January 26, 2012 - "Facebook is recently doing a decent job at keeping survey spam posts at bay (all things considered). So, what's an entrepreneurial Facebook spammer to do? Well, some have tweaked their master plan, and have expanded their use of "cloud" services. Using Amazon's S3 file hosting service solves quite a few problems for these perpetrators. Number 1, Amazon's S3 web service is pretty inexpensive to set up, therefore they can still earn from the surveys. Number 2, because Facebook has been pretty successful at blocking suspicious URLs linked to spam, hosting their scam's code in a safe and popular domain such as amazonaws.com gives them a better chance to sneak through Facebook's protections... All browsers other than Chrome and Firefox are served with a survey page, thereby ending in actual monetization if the spammer's surveys are filled out and submitted. This monetization happens within the Cost Per Action (CPA) marketing model, which is behind most social media spam. Geo-location techniques are used in an attempt to broaden the spammer's survey completion rate. Depending on the location, the fake Facebook page issues a survey that -redirects- to a specific affiliate marketer... Firefox and Chrome are used as avenues to further spread the scam via Facebook by use of a fraudulent YouTube browser plugin. A fake Facebook page displays a plugin installation if visited from either of those two browsers. Spammers recently began using plugins as part of their cat and mouse battle with Facebook... Upon installing the plugin, a redirector URL is generated by randomly selecting from the usernames, mo1tor to mo15tor, in the Amazon web service. Then, the link generated is shortened through bitly.com via the use of any of the 5 hardcoded userID and API key-pairs. These key-pars gives a spammer the ability to auto-generate bit.ly URLs for the Amazon web service link. This ultimately leads to a redirection to the fake Facebook page. Perhaps, in an attempt to confuse defenses, it also produces a random non-existent domain using the format wowvideo [random number] .com. However, only the Amazon S3 web service and bit.ly URLs are working links..."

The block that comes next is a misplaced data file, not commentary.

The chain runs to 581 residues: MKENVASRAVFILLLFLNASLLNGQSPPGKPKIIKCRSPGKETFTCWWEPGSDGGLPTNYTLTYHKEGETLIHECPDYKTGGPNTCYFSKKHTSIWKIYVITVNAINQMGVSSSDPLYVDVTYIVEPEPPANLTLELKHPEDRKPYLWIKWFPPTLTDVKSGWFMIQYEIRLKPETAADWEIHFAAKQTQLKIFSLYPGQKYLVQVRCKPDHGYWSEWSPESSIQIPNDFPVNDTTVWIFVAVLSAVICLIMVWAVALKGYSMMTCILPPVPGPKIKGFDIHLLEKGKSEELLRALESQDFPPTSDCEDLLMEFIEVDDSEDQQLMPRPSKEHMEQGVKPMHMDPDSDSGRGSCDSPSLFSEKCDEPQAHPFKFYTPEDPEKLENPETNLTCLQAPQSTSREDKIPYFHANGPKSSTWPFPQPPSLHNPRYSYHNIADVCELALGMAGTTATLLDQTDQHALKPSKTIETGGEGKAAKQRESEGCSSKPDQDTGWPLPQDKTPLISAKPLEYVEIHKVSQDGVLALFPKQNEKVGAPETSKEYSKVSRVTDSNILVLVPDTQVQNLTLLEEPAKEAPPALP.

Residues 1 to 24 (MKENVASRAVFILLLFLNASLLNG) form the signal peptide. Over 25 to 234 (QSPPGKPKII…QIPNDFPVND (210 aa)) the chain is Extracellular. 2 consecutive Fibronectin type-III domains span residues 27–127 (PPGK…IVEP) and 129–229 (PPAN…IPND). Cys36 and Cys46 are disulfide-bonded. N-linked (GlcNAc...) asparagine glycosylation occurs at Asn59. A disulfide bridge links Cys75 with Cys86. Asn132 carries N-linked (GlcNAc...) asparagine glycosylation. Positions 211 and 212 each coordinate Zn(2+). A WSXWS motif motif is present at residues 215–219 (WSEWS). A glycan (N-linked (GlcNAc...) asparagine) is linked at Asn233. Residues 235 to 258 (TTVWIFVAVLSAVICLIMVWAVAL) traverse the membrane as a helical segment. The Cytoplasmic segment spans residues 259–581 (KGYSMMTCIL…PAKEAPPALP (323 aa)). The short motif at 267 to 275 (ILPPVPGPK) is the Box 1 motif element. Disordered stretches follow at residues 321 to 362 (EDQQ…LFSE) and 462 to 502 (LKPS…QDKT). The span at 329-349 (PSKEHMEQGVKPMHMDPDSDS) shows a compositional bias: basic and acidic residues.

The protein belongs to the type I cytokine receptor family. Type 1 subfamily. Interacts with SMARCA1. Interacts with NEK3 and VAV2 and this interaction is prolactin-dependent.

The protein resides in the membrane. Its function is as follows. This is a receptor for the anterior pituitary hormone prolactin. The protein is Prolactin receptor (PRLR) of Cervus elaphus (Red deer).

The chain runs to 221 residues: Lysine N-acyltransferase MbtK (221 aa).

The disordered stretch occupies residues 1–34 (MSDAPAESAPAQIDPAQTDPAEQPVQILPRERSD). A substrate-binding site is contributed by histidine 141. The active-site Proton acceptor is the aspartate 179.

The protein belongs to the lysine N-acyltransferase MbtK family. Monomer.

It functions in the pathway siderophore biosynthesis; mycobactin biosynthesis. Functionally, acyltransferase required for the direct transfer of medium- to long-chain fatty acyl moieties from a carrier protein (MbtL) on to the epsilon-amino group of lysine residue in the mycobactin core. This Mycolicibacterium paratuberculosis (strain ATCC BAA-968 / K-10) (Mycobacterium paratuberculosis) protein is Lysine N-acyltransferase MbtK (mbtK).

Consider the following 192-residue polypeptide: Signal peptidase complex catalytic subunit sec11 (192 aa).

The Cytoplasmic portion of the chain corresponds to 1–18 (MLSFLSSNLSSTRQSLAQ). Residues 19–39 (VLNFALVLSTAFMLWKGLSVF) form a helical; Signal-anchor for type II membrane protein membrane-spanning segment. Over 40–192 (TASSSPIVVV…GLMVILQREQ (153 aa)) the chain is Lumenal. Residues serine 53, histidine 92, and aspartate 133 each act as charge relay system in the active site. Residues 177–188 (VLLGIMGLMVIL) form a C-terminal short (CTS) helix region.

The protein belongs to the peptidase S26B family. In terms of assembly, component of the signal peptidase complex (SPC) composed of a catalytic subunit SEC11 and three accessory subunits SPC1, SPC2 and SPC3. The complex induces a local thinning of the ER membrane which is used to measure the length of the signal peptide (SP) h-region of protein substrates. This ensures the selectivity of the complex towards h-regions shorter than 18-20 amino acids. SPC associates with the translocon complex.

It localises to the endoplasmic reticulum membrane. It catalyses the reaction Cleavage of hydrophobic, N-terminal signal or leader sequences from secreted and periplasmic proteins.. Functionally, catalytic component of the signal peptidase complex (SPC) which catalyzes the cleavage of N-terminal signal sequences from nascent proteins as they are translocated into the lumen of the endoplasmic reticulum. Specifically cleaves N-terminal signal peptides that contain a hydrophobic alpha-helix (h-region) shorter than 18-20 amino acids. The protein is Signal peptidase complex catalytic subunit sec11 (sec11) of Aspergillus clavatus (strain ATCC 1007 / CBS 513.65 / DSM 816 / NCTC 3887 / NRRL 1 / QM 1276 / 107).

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« Reply #38 on: February 29, 2012, 13:11:44 »